Chief Suarau Olaiwola Alani Bankole is an Egba Highchief and by virtue of his birth a Kingmaker. He is the Seriki Jagunmolu of Egbaland. He is the Oluwo of Iporo Sodeke, Iporo Ake. These are very weighty titles in Egbaland. And for more than four decades Chief Bankole has been traditionally active not just as a participant in traditional affairs, but as a stakeholder, owing to his role as a traditional and community leader.
So deeply involved is Chief Bankole that he recently wrote a book on Alake of Egbaland: The Succession Dynamics which is regarded in many circles as an authority on the Alake Kingship. Chief Bankole wrote the book to ensure the protection of the sanctify of the Alake stool and the sustenance of its sacredness. He says his experience as a Kingmaker and a Chief in Egbaland has proved to him that only a few persons understand the intricacies of how an Alake is chosen and crowned.
Chief Alani Bankole is from Iporo, one of the townships in the Egba Alake section of Egbaland “I’m always proud of Iporo, not because it is the place of my birth, but more because of the strategic roles that my forefathers played in the formation of what is today known as Egbaland.
“Their roles were so strategic that without sounding immodest}it, will be almost impossible to discuss issues relating to Egbaland, Egba Alake, the Alake’s stool or even the process of choosing an Alake without reference to the roles played by the great Egba’s sons of Iporo extraction.
I must state clearly that this is not limited to a particular era. From generation to generation, Iporo has become renowned in producing men noted for bringing glory to the Alake’s Kingdom. It is important for me to put it on record that Iporo is the number two, only next to Ake in the chain of Omo-Iya-Marun, the five permanent members of the Kingmakers Council in Egbaland. This group can be likened to the five permanent members of the Security Council of the United Nation (UN). Others are Kemta, Itoku and Ijeun.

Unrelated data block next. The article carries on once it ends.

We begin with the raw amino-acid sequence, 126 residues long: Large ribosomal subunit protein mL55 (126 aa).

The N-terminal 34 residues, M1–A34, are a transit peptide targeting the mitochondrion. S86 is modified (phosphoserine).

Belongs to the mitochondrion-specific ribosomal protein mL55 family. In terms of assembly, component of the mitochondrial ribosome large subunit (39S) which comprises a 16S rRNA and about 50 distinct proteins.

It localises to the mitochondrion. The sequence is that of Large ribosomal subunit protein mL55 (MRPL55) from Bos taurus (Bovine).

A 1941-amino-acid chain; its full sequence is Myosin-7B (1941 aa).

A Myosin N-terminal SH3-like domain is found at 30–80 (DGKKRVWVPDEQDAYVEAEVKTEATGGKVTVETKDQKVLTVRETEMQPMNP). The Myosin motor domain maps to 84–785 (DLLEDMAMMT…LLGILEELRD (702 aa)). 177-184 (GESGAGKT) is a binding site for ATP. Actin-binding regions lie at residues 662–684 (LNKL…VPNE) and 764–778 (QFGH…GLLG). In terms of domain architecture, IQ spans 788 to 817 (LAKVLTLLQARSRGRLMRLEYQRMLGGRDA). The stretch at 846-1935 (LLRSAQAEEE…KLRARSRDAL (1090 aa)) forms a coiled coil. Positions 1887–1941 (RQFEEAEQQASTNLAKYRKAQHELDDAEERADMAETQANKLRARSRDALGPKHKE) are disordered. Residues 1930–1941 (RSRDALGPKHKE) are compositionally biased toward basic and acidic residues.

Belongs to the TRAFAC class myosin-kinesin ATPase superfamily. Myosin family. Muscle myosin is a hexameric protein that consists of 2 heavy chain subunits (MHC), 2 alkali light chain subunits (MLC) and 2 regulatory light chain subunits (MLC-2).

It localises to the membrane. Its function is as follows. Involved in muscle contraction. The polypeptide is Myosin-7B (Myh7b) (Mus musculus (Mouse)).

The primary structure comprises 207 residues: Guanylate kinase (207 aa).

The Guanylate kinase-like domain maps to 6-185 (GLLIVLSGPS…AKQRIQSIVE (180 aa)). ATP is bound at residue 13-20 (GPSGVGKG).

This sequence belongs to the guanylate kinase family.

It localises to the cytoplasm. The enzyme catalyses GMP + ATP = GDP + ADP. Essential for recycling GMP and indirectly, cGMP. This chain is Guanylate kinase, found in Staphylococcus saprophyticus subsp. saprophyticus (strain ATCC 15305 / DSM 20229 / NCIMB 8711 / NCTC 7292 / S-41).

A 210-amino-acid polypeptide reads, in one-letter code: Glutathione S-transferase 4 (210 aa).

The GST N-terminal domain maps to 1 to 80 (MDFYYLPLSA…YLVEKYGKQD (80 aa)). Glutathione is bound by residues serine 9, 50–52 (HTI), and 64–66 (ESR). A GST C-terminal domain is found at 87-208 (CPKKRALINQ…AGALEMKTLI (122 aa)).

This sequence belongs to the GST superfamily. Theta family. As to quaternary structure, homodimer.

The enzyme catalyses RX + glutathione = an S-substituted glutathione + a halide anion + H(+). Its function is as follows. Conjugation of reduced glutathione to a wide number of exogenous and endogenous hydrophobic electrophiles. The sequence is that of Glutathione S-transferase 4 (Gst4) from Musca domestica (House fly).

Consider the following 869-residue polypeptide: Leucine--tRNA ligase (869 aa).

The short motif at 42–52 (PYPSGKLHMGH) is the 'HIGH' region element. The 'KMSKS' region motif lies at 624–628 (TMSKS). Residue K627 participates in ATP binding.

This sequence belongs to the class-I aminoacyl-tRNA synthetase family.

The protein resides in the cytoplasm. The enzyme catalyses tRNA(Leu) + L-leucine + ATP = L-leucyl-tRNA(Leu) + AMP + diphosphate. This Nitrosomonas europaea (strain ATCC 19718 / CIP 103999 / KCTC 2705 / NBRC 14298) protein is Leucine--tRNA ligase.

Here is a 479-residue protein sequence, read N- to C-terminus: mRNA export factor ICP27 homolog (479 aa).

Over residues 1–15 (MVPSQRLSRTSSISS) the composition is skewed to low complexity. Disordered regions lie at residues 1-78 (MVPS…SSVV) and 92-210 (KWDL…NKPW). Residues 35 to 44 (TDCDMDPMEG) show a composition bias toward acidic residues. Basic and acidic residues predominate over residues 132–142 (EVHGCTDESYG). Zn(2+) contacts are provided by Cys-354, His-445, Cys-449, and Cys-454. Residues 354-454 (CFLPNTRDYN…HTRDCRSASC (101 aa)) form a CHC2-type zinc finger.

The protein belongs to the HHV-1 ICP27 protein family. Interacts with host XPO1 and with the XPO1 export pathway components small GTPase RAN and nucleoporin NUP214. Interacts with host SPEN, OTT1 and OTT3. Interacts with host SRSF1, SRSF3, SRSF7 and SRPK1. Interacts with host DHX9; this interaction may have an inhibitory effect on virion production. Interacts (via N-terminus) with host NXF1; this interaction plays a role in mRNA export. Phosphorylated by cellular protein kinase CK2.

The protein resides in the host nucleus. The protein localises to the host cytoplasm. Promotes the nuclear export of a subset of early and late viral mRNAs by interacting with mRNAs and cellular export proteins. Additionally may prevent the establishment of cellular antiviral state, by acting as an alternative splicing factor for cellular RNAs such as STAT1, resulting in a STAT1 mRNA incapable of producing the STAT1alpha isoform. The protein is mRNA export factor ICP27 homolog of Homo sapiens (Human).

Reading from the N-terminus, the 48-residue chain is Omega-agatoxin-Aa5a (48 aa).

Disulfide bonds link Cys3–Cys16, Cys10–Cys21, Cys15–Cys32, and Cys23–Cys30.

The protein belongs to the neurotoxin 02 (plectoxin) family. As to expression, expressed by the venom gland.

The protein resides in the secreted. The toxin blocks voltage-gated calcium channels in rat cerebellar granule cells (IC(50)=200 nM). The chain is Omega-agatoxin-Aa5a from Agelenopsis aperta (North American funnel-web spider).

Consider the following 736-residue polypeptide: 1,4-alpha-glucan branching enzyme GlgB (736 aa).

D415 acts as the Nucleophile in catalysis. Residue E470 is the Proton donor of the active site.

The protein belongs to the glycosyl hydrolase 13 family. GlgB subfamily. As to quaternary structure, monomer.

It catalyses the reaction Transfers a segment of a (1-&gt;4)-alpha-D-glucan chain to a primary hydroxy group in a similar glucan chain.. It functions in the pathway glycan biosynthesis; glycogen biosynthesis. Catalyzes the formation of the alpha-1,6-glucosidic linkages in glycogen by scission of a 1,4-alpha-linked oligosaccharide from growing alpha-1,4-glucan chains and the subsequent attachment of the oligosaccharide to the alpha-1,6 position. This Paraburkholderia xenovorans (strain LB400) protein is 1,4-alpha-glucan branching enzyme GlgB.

“The Iporos are generally very strong-willed, intelligent, straight forward, patriotic and progressive- minded people. An average Iporo is a dogged fighter and is not given to betrayal. Right from time immemorial, once the Iporos give you their word, you can be sure that the pact will be kept. The Iporos along with other Omo-Iya-Marun settled along Olumo Rock, after Ikija on arrival from Igbo Egba.
Our homestead is however situated at Boodo Village, a settlement along Ibadan road in the present Obafemi/Owode Local Government area of Ogun State. It is no doubt a small, but closely knit and peaceful community.
Iporos are, also in the other five Local Government areas in the Ogun Central Senatorial District and beyond, including the present Lagos State.
Every major issue involving the Iporos, especially traditionally, will have to be blessed at Orile Iporo.
Despite our strong footing in Abeokuta, the shrine, for instance, is still at Orile Iporo. The Iporos are a special gift to Egbaland. At critical moments, they have always played strategic roles centered on the progress of Egba Nation.”
In the book, Chief Alani Bankole described himself as an insider, which explains why he is able to put on record the process involved in the making of an Alake and only an insider can take up such a responsibility. “I am an insider and authority by virtue of being a kingmaker,” he asserted.
He is a Kingmaker, who is not only conversant with the stage-by-stage rites involved in this enormous responsibility, but he also participates in the crowning of an Alake.